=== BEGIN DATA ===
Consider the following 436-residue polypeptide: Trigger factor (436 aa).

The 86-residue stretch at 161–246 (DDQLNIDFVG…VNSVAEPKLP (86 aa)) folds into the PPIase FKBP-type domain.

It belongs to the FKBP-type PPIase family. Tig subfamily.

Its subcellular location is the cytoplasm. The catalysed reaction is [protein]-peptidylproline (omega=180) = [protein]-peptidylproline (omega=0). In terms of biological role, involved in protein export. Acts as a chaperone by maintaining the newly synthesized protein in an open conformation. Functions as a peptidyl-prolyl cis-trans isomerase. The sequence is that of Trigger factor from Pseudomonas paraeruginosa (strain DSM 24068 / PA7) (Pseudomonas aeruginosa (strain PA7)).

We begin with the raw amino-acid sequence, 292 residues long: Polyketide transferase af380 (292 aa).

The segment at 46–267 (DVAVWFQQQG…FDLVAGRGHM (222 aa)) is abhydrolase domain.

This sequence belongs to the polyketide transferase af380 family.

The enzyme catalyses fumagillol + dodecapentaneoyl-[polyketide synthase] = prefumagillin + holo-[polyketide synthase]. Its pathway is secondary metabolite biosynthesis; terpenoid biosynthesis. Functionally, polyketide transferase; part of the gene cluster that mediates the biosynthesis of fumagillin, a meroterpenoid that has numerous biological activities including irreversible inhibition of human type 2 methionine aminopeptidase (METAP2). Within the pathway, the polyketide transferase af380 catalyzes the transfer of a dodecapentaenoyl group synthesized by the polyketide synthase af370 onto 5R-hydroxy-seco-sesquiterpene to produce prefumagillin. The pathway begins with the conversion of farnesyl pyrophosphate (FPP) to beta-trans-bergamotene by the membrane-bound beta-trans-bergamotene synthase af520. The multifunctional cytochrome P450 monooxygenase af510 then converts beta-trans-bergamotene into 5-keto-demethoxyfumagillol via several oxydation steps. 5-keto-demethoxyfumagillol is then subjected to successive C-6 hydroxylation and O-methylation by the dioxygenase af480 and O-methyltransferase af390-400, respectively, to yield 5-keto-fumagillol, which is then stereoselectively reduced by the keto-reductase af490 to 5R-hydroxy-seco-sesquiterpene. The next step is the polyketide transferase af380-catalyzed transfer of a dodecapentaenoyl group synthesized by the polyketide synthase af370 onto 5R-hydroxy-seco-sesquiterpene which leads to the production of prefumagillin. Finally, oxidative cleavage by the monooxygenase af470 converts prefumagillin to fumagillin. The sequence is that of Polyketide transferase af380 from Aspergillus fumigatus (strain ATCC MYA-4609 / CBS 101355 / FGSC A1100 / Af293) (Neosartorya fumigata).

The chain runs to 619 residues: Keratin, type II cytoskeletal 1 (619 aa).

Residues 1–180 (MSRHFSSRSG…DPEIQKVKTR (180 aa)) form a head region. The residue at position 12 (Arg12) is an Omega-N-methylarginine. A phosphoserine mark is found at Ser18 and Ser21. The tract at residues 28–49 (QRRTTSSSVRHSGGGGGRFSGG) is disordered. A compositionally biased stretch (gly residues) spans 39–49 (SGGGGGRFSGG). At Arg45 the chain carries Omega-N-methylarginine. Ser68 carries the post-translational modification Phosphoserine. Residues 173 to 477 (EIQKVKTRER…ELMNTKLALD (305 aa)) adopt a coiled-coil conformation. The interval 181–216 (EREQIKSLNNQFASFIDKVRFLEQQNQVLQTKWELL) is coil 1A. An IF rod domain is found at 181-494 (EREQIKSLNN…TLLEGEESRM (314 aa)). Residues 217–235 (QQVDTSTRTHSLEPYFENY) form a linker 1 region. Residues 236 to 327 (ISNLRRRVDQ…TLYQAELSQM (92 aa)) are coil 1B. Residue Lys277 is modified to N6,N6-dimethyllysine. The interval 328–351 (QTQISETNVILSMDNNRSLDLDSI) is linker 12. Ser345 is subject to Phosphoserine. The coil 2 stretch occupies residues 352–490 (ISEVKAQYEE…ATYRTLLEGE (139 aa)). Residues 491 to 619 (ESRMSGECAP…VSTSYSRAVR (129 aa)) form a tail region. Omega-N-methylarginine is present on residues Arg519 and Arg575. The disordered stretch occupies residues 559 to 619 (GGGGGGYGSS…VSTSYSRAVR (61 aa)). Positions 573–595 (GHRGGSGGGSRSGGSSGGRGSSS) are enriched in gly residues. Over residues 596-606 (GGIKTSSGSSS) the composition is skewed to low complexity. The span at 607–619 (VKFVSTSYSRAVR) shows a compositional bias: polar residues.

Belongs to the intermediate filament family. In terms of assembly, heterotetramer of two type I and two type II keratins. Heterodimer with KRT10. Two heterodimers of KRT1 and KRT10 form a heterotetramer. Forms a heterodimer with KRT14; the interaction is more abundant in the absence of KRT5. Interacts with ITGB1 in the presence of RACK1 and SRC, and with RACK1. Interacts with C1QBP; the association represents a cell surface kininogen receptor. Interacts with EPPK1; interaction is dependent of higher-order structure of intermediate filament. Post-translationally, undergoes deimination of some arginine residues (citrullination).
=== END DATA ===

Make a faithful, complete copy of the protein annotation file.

Consider the following 436-residue polypeptide: Trigger factor (436 aa).

The 86-residue stretch at 161–246 (DDQLNIDFVG…VNSVAEPKLP (86 aa)) folds into the PPIase FKBP-type domain.

It belongs to the FKBP-type PPIase family. Tig subfamily.

Its subcellular location is the cytoplasm. The catalysed reaction is [protein]-peptidylproline (omega=180) = [protein]-peptidylproline (omega=0). In terms of biological role, involved in protein export. Acts as a chaperone by maintaining the newly synthesized protein in an open conformation. Functions as a peptidyl-prolyl cis-trans isomerase. The sequence is that of Trigger factor from Pseudomonas paraeruginosa (strain DSM 24068 / PA7) (Pseudomonas aeruginosa (strain PA7)).

We begin with the raw amino-acid sequence, 292 residues long: Polyketide transferase af380 (292 aa).

The segment at 46–267 (DVAVWFQQQG…FDLVAGRGHM (222 aa)) is abhydrolase domain.

This sequence belongs to the polyketide transferase af380 family.

The enzyme catalyses fumagillol + dodecapentaneoyl-[polyketide synthase] = prefumagillin + holo-[polyketide synthase]. Its pathway is secondary metabolite biosynthesis; terpenoid biosynthesis. Functionally, polyketide transferase; part of the gene cluster that mediates the biosynthesis of fumagillin, a meroterpenoid that has numerous biological activities including irreversible inhibition of human type 2 methionine aminopeptidase (METAP2). Within the pathway, the polyketide transferase af380 catalyzes the transfer of a dodecapentaenoyl group synthesized by the polyketide synthase af370 onto 5R-hydroxy-seco-sesquiterpene to produce prefumagillin. The pathway begins with the conversion of farnesyl pyrophosphate (FPP) to beta-trans-bergamotene by the membrane-bound beta-trans-bergamotene synthase af520. The multifunctional cytochrome P450 monooxygenase af510 then converts beta-trans-bergamotene into 5-keto-demethoxyfumagillol via several oxydation steps. 5-keto-demethoxyfumagillol is then subjected to successive C-6 hydroxylation and O-methylation by the dioxygenase af480 and O-methyltransferase af390-400, respectively, to yield 5-keto-fumagillol, which is then stereoselectively reduced by the keto-reductase af490 to 5R-hydroxy-seco-sesquiterpene. The next step is the polyketide transferase af380-catalyzed transfer of a dodecapentaenoyl group synthesized by the polyketide synthase af370 onto 5R-hydroxy-seco-sesquiterpene which leads to the production of prefumagillin. Finally, oxidative cleavage by the monooxygenase af470 converts prefumagillin to fumagillin. The sequence is that of Polyketide transferase af380 from Aspergillus fumigatus (strain ATCC MYA-4609 / CBS 101355 / FGSC A1100 / Af293) (Neosartorya fumigata).

The chain runs to 619 residues: Keratin, type II cytoskeletal 1 (619 aa).

Residues 1–180 (MSRHFSSRSG…DPEIQKVKTR (180 aa)) form a head region. The residue at position 12 (Arg12) is an Omega-N-methylarginine. A phosphoserine mark is found at Ser18 and Ser21. The tract at residues 28–49 (QRRTTSSSVRHSGGGGGRFSGG) is disordered. A compositionally biased stretch (gly residues) spans 39–49 (SGGGGGRFSGG). At Arg45 the chain carries Omega-N-methylarginine. Ser68 carries the post-translational modification Phosphoserine. Residues 173 to 477 (EIQKVKTRER…ELMNTKLALD (305 aa)) adopt a coiled-coil conformation. The interval 181–216 (EREQIKSLNNQFASFIDKVRFLEQQNQVLQTKWELL) is coil 1A. An IF rod domain is found at 181-494 (EREQIKSLNN…TLLEGEESRM (314 aa)). Residues 217–235 (QQVDTSTRTHSLEPYFENY) form a linker 1 region. Residues 236 to 327 (ISNLRRRVDQ…TLYQAELSQM (92 aa)) are coil 1B. Residue Lys277 is modified to N6,N6-dimethyllysine. The interval 328–351 (QTQISETNVILSMDNNRSLDLDSI) is linker 12. Ser345 is subject to Phosphoserine. The coil 2 stretch occupies residues 352–490 (ISEVKAQYEE…ATYRTLLEGE (139 aa)). Residues 491 to 619 (ESRMSGECAP…VSTSYSRAVR (129 aa)) form a tail region. Omega-N-methylarginine is present on residues Arg519 and Arg575. The disordered stretch occupies residues 559 to 619 (GGGGGGYGSS…VSTSYSRAVR (61 aa)). Positions 573–595 (GHRGGSGGGSRSGGSSGGRGSSS) are enriched in gly residues. Over residues 596-606 (GGIKTSSGSSS) the composition is skewed to low complexity. The span at 607–619 (VKFVSTSYSRAVR) shows a compositional bias: polar residues.

Belongs to the intermediate filament family. In terms of assembly, heterotetramer of two type I and two type II keratins. Heterodimer with KRT10. Two heterodimers of KRT1 and KRT10 form a heterotetramer. Forms a heterodimer with KRT14; the interaction is more abundant in the absence of KRT5. Interacts with ITGB1 in the presence of RACK1 and SRC, and with RACK1. Interacts with C1QBP; the association represents a cell surface kininogen receptor. Interacts with EPPK1; interaction is dependent of higher-order structure of intermediate filament. Post-translationally, undergoes deimination of some arginine residues (citrullination).